The dollar marched further upward Tuesday ahead of U.S. manufacturing data due later in the day.
The ICE dollar index , which tracks the U.S. currency against six rivals, extended its gains from Monday, rising to 82.258 from 82.118. The WSJ Dollar Index was at 74.49, up from 74.40 late Monday.
“The U.S. dollar continues to find support amidst persistent speculation over early [quantitative easing]-tapering” by the U.S. Federal Reserve, analysts at ICICI Bank wrote Tuesday.
They pointed to the Institute for Supply Management’s August manufacturing index as the next key clue as to when the Fed will slow the pace of its bond purchases. The data is due at 10 a.m. U.S. Eastern time.
Economists polled by MarketWatch expect on average that the ISM index will ease to 54.0% from its 13-month peak of 55.5% in July.
ICICI Bank put Tuesday’s support level for the ICE dollar index at 82.00, with resistance at 82.65, while Royal Bank of Canada strategist Michael Turner noted that the index was nearing its 100-day moving average at 82.39.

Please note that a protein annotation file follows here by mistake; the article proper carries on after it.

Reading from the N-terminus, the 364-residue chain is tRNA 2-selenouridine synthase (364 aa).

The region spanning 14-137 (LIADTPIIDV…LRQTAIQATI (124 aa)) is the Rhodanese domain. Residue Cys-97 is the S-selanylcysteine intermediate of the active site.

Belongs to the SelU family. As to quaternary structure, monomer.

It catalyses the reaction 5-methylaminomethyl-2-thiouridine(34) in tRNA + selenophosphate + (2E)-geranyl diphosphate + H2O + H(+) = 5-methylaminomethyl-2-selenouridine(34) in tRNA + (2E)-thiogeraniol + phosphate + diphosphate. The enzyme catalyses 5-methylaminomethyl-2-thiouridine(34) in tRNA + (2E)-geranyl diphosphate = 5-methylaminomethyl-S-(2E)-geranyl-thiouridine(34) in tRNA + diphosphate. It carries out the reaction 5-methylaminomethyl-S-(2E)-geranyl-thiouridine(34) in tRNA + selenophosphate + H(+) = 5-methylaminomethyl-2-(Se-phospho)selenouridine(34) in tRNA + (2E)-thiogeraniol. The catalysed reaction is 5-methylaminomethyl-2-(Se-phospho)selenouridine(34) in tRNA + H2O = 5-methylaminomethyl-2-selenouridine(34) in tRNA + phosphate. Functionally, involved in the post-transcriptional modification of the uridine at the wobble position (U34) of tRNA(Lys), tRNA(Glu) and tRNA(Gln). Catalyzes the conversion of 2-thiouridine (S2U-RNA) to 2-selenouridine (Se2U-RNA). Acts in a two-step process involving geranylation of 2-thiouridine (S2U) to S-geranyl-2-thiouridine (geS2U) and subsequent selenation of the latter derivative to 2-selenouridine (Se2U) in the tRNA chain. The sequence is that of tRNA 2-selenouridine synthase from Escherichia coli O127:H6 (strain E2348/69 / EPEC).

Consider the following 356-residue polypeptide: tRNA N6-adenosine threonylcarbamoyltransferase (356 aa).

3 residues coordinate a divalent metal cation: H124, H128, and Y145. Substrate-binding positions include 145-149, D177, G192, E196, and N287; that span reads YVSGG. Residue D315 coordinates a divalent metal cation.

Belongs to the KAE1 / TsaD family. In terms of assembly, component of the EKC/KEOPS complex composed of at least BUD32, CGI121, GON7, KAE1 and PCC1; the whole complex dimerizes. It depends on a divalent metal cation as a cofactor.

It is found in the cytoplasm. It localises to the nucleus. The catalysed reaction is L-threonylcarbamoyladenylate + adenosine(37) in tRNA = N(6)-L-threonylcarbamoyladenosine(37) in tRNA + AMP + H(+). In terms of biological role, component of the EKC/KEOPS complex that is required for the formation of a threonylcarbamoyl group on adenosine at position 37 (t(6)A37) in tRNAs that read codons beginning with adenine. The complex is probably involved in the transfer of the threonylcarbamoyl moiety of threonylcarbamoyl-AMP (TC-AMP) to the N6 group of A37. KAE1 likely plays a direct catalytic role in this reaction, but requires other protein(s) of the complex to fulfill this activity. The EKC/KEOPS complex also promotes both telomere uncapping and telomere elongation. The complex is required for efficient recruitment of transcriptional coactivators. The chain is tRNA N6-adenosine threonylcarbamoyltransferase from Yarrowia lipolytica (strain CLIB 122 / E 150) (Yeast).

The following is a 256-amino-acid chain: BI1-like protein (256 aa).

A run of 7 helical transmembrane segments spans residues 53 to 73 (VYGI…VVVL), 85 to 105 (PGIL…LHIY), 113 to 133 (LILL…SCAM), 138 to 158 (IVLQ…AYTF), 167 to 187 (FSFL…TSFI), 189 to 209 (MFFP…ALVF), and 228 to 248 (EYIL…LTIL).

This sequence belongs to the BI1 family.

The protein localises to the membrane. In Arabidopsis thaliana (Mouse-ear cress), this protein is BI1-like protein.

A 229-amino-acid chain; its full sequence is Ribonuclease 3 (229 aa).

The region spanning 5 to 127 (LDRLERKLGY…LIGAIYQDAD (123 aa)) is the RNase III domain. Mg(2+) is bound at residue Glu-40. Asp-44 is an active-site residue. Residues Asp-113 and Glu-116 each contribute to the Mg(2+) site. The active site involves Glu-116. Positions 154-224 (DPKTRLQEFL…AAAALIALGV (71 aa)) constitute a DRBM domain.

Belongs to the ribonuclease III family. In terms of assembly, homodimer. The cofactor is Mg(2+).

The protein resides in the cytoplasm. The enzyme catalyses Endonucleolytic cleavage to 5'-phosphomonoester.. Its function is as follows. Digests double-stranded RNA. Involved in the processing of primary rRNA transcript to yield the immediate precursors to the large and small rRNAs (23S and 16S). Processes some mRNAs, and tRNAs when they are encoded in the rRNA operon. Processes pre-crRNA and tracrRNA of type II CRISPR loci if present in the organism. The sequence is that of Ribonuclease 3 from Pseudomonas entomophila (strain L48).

The dollar’s gain was the euro’s loss, with the European unit easing to $1.3193 from $1.3217 after failing to get much of a bounce Monday from upbeat euro-zone manufacturing data.
The Japanese yen also lost ground, with the dollar rising to ¥99.40 from ¥99.24 late Monday.
Crédit Agricole said the dollar’s gain against its Japanese counterpart came “as risk appetite improves and prospects of the implementation of a sales tax in Japan gathers steam.”
Japan is planning to raise its consumption tax in two stages, beginning next April, with the move expected to help shore up the nation’s weak finances.
“Additionally, the yield differential between the U.S. and Japanese 10-year bonds remains above [two percentage points], sufficient in our view to spur capital outflows from Japan and a weaker yen,” Crédit Agricole said.
In other currency action Tuesday, the British pound edged back to $1.5557 from $1.5582, while the Australian dollar bucked the trend to rise to 90.33 U.S. cents from 90.02 U.S. cents late Monday.
The Australian currency’s move came after the central bank held its policy interest rate steady at the record low level of 2.5%, while saying the Aussie dollar “remains at a high level.”
While the decision to keep the cash rate unchanged was widely expected, Su-Lin Ong of RBC said the markets may have seen “a watering down of the easing bias” after the Reserve Bank of Australia failed to include the phrase “scope to ease further,” which had appeared in many recent RBA statements.
Source : Marketwatch